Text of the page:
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In-Depth: Local reaction to President Biden's gun order is mixed

In-Depth: Local reaction to Pres. Biden's gun order is mixed
In-Depth: Local reaction to Pres. Biden's gun order is mixed
Posted at 10:22 PM, Apr 09, 2021

AKRON, Ohio — The Northeast Ohio response to President Joe Biden's April 8 executive order on gun control is receiving a wide range of reaction from local political leaders and experts.

The president's order called for the regulation and restriction of "ghost guns," which are handmade, self-assembled firearms, fabricated from parts purchased online that don't have serial numbers and don't require a background check.

Biden's order also called for the registration of stabilizing braces, which can turn a handgun into a short-barreled rifle—an accessory allegedly used during the shootings in Boulder, Colorado.

Akron Councilwoman Tara Mosely Samples applauded President Biden's first steps, but said much more must be done to reduce gun violence. Mosely Samples said she was disappointed the president stopped short in working toward re-establishing the U.S. ban on assault weapons, which expired in 2004.

Mosely Samples pointed to the six teens and children who died at the hands of gun violence in a four-month period last summer. The councilwoman said the president must also ban bump stocks and trigger cranks, which can increase the firing rate of a semi-automatic weapon.

"We have had babies as young as 6 to 7 years old die because of gun violence here in our city and it’s not getting any better, it’s only getting worse," Mosley Samples said. “President Biden does have some work to do in those areas. These steps are good, but it’s not going to do anything to face what we’re facing right now and that’s the influx of crime. Back in 2018, myself and Dennis Kucinich proposed that to the state to ban assault weapons, along with bump stocks and trigger cranks, and the sentiment has not changed. There is no reason for those kinds of weapons to get into the hands of everyday people, those are weapons of war.”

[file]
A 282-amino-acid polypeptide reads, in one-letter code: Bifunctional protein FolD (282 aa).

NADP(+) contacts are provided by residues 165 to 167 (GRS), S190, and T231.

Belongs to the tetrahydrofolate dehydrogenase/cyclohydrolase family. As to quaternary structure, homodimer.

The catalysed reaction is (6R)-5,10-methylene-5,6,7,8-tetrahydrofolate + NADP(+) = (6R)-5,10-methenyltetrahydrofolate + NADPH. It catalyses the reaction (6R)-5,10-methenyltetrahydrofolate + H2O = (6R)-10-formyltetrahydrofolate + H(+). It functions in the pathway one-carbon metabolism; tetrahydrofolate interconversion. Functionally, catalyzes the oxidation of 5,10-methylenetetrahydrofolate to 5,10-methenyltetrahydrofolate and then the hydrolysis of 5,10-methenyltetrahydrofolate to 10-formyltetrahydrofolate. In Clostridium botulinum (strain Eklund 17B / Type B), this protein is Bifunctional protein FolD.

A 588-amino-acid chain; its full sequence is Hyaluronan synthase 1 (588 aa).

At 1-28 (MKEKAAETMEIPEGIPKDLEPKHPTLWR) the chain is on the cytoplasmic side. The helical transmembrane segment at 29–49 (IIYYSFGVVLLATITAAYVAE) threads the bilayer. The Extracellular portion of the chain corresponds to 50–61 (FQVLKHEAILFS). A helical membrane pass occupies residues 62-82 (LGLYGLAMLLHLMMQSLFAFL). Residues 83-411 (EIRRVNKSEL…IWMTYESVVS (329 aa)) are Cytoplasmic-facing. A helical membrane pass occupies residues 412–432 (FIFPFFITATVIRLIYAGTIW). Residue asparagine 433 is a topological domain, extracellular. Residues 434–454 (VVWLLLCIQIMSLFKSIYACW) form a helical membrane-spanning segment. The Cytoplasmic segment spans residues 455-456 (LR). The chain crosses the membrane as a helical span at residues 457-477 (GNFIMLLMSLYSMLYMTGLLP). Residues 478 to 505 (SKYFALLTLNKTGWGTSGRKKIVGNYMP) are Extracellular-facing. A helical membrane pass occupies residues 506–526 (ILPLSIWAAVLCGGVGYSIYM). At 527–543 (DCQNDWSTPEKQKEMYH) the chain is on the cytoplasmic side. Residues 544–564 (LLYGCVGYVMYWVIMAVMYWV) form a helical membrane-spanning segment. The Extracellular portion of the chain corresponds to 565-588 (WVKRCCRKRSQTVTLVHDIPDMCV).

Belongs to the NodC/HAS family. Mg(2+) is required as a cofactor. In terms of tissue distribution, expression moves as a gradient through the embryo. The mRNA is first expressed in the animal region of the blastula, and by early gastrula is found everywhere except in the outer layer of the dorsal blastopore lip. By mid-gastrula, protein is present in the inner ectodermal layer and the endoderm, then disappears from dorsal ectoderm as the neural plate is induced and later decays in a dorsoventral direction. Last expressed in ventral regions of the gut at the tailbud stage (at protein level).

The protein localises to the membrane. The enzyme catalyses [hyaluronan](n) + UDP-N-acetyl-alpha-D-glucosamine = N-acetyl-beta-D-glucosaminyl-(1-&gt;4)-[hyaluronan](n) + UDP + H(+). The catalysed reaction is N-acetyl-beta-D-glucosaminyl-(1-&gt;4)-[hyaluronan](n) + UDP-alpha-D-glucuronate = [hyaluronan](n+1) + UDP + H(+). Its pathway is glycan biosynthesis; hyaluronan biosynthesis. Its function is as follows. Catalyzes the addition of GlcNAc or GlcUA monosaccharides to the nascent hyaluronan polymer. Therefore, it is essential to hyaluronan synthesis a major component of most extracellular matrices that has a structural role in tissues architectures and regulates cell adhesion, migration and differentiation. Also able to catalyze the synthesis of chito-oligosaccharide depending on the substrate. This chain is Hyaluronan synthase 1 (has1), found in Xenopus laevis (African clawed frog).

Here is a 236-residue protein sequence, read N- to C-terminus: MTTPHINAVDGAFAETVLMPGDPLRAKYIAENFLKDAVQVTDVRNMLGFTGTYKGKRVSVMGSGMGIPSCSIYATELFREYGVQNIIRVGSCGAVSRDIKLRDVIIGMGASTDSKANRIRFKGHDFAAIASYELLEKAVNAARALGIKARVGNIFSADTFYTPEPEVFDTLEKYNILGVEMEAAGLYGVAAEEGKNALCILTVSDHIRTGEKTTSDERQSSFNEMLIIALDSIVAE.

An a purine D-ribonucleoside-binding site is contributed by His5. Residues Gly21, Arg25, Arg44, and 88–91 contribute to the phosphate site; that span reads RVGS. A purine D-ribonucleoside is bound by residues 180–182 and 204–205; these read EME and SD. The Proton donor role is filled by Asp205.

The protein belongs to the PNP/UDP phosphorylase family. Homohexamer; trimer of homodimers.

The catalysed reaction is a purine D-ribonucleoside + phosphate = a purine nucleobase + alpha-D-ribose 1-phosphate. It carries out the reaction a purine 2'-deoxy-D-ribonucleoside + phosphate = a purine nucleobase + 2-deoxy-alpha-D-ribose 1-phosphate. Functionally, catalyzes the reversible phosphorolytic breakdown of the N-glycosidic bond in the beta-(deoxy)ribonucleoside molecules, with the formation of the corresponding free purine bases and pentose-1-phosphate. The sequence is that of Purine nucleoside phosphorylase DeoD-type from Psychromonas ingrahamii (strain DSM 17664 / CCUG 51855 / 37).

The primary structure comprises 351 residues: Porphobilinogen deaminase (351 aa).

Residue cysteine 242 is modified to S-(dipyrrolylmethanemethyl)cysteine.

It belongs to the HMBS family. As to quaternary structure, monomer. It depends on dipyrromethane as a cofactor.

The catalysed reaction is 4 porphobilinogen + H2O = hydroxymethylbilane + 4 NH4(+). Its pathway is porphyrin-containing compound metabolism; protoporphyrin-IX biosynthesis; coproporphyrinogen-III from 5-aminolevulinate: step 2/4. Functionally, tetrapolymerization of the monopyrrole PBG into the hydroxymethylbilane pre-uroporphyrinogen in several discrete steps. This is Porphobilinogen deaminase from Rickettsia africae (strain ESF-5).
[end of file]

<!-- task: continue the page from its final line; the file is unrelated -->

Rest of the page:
But Buckeye Firearms Association Executive Director Dean Rieck told News 5 that President Biden's executive order will not have any impact in curtailing crime. Rieck said more restrictions on gun equipment won't reduce gun violence, only tougher laws against the perpetrators of these crimes will make a difference.

“Assault weapons bans, red flag laws and magazine limits and all that, they just don’t have an effect,” Rieck said. “Why pass laws when we know that they’re not going to work, this is just pure politics.”

Kim Rodecker, owner of Cleveland's Concealed Carry Courses agrees more restrictions won't help.

“It’s already illegal, it’s already a federal crime to make guns without the serial number on it, it’s already a crime, so it won’t have an effect,” Rodecker said.

The president's executive order announcement also called for increasing funding for intervention programs in violence-prone communities. Biden also called on the Justice Department to publish model "red flag" laws which will help states introduce legislation, allowing the temporary removal of guns from people deemed a high risk of harming themselves or others.

President Biden also ordered a comprehensive report on firearms trafficking here in the U.S.

Still, Mosley Samples is hoping the president will take more steps in the coming months.

“We have to address the underlying issue here, and that is assault weapons,” Moseley Samples said. "It’s unfortunate that he stopped there because that is where the problem is.”

RELATED: Biden targets 'ghost guns' with executive actions to combat gun violence